BIEBRACH PARK sits adjacent to the Gardner Community Center, just southwest of the monolithic cement abomination of an interchange where highways 280 and 87 spew off in seemingly every direction.
It is not a spectacular ‘hood, but I am here, schlepping through the bumpy, waterlogged grass, past the rusty soccer goalposts and straight up to one of the more classic murals in San Jose, a gorgeous Aztec calendar 16 feet high. Local artist Antonio Nava Torres originally spray-painted the mural in 1995, but its original luster had long since eroded over time, so a few years back, the local community banded together and helped repaint the mural. It now stands out like a giant Aztec god watching over the community. Torres himself is about to return to San Jose, from his current home in Los Angeles, for his first-ever solo art exhibition at Empire Seven Studios in Japantown.
Originally known as Zook58, Torres helped pioneer San Jose’s graffiti art scene in the 1980s, first discovering his own potential when viewing murals underneath the bridge by Orchard Supply Hardware on San Carlos Street. As he progressed into his teenage years, bumbling schoolyard authorities often mistook him for a gang member when he was simply a young artist looking for a canvas.
“I got expelled from Lincoln [High School],” Torres told me over the phone. “Over graffiti, I got busted. They took me in and the school said, ‘We don’t want him back.'”
So Torres then went to Broadway High, a continuation school, where he soon developed into a mural artist, one whom the other kids admired and looked up to. Everyone started talking about him and Torres even wound up on ABC and in the San Jose Mercury News. Eventually, folks at the city of San Jose hired him to paint murals, beginning in the late 1980s. Of all his original murals throughout San Jose, the Aztec Calendar in Biebrach Park is the only one still remaining.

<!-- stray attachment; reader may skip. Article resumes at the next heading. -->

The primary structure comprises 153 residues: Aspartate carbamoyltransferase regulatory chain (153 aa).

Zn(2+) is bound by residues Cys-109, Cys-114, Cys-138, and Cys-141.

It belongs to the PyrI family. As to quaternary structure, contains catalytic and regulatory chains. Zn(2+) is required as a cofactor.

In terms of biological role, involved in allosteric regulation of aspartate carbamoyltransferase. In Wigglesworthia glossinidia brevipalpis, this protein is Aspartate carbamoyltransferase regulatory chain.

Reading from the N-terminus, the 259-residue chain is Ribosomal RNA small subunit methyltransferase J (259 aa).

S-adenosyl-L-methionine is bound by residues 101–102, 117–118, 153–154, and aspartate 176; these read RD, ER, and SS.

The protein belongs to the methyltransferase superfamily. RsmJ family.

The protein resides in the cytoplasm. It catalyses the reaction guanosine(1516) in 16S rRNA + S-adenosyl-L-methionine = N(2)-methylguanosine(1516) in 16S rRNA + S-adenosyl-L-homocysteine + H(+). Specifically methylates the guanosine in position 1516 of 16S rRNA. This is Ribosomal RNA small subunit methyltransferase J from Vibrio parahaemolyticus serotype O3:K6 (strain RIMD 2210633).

Torres, who now lives in SoCal and enjoys a lucrative career designing backdrops for shows like Family Guy, returns to San Jose this weekend to launch his new exhibit, opening Saturday at Empire Seven. Addicted to Creation will include many of Torres’ recent paintings and works done while escaping the routines of the establishment. His balancing act is a common one, that of a commercial artist who must consistently grapple with plying his trade and creating stuff for clients, while trying to find time for his own creative work in the process.
“A few years ago I decided I was starting to miss the creative outlet of just being free and creating for myself,” Torres told me. “Back when I was doing graffiti art and painting under a bridge, or even working with the city, there was no guidelines. I created whatever I wanted. And I missed that spontaneity. So I just started doodling and I thought, ‘I don’t care how it comes out. I’ll just start with the blank page and see what comes out. If people hate it, I don’t care.’ So I started with pen and ink, and they started getting cooler and cooler. And before you know it, I had 200 of them.”
When friends informed Torres that he’d produced a whole new body of work, one he should continue with, and take seriously and probably even paint on, he went for it and voila. An idea for a new gallery show in his hometown emerged. Even though Torres hadn’t painted in 15 years and was unsure what to do with the new work—he wanted to keep it for himself—his friends swayed him into doing an art show.
Torres continued: “After I spoke to several people, they all said, ‘Dude, as an artist, you have to grow. And you have to let these go. We understand they’re your first batch of paintings in a long time, but you need to grow. Have a show and then move on.'”
At Empire Seven, Torres will exhibit small paintings and large paintings, as well as many of the doodles and original sketches. It’s a huge exhibit.
“I’ve never had a one-man show,” he said.
Addicted to Creation
FEB. 15 7-11pm; Thru Mar. 1